Yes, social networking can be a real time waster and a major distraction. I don’t want my assistant playing around on Facebook while there’s work to be done and you don’t either. But, the web is evolving and we’re not sure where it’s going yet. We can be sure it isn’t going away.

So, everyone in your organization should know what the firm expects of them. Everyone should treat their time on social media sites, during business hours, just like personal emails and personal phone calls –except for emergencies, social networking is best left for lunch hours or break time. That’s an easy requirement. Who ever heard of a social networking emergency!

UPDATE:  Steve Matthew’s blog  Law Firm Web Strategy, has a good post about Face-blocking that I neglected to mention in this post originally. Steve’s post has a link to the LegalWeb 2.0 Column on the ABA’s LegallyMinded that summarizes findings from an informal survey produced by Doug Corneilius. In addition to the results (copied below) Doug gives a good breakdown of why blocking isn’t a good strategy. Definately good reading for anyone responsible for social media in the law firm.

SOCIAL NETWORK BLOCKING SURVEY (from Doug Corneilius)

RESULTS OVERVIEW

Size of respondent’s firm
10 lawyers or less 9%
10-50 lawyers 13%
50-200 lawyers 19%
200-500 lawyers 19%
500 or more lawyers 41%

Does your firm block access to social networking sites?
Yes, our firm blocks access to some social networking sites 45%
No, we have unfiltered access to the Internet 55%

Does your firm block access to any of these sites?
Facebook 85%
MySpace 77%
Twitter 26%
LinkedIn 14%
YouTube 55%
Blogs 22%

Methodology. This survey was conducted in January 2009 on Zoomerang.com. A total of 231 individuals responded.

3 Comments

  1. Amit Desai
    August 4, 2009

    Nice article and thanks for sharing your thoughts. I firmly believe that every organization big or small should have a social media policy. Recently I completed an analysis on usage of social media and its impact on productivity and have published my findings here http://www.gigathoughts.com/social-media/do-you-have-a-social-media-policy-for-your-organization.html

    Hope you guys find it useful and also do let me know your views on the same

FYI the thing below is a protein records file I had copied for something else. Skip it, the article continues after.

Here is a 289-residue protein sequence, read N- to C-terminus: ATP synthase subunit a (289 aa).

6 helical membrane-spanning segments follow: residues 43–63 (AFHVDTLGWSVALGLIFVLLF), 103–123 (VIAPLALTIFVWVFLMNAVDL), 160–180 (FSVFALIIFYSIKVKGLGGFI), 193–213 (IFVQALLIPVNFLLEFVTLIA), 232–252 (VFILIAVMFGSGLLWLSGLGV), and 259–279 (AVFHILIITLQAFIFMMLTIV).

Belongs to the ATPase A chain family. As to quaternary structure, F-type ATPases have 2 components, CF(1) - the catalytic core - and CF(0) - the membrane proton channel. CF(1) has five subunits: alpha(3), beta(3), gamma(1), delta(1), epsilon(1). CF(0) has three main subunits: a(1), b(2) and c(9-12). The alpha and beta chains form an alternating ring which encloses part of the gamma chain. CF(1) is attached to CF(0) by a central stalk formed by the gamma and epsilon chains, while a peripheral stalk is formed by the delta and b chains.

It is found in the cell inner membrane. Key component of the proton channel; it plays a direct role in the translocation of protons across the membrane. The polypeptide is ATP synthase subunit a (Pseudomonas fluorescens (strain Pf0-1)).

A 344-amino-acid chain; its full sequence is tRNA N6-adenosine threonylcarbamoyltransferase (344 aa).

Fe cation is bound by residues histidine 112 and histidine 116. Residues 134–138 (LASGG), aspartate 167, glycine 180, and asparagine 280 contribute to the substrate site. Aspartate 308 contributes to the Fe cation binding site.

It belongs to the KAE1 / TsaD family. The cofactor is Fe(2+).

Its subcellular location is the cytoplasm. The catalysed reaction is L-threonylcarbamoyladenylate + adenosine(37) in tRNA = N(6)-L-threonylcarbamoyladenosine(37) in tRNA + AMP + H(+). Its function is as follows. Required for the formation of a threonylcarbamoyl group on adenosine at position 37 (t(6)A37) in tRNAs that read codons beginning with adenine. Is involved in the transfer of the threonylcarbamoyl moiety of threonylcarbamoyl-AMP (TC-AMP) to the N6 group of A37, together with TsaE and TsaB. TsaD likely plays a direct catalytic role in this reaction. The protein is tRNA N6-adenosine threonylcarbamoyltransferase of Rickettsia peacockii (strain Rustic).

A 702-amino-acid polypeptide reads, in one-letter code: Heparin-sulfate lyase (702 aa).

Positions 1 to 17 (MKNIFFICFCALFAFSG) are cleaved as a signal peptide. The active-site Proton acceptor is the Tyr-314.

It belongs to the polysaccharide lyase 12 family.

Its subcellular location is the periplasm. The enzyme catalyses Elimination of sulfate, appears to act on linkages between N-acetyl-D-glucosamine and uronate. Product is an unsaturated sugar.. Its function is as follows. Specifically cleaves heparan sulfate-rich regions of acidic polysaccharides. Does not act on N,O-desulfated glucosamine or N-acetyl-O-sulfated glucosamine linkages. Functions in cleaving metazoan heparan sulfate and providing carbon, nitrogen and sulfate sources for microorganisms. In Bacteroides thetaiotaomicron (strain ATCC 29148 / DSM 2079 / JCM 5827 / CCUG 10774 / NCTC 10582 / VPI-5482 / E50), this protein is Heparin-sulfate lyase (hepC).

Reply
    • virtualmarketingofficer
      August 17, 2009

      Thanks for your thoughts on impact of productivity, Amit.

      If someone uses Web networking in their business development mix, then what’s the difference between spending an hour working your online networks or spending 2 hours out of the office attending a luncheon or other networking function? The difference is 1 hour in the plus column for the person who efficiently used online networking.

      Of course one could argue that posting photos of your vacation or playing around with facebook apps isn’t exactly networking, I would respectfully disagree. It can be the catalyst for a developing relationship based on shared interests. Of course it needs to progress off line, but also, I ask, what’s the difference between chit chat over cocktails or a half day away from the office for a golf outing and 30 minutes posting the top 50 rock concerts you’ve seen in response to a facebook conversation. It’s all perspective.

      Bottom line, in my opinion, is that organizations need to place some trust in their employees —after the policies are in place and leaders clearly communicate what is expected.

      Reply
  2. Amit Desai
    August 18, 2009

    Your analysis is bang on. i would really appreciate if you can share your comments on my blog : http://www.gigathoughts.com/social-media/do-you-have-a-social-media-policy-for-your-organization.html so that my readers can benefit from your analysis.

    Looking forward to your readership on my blog.

    Reply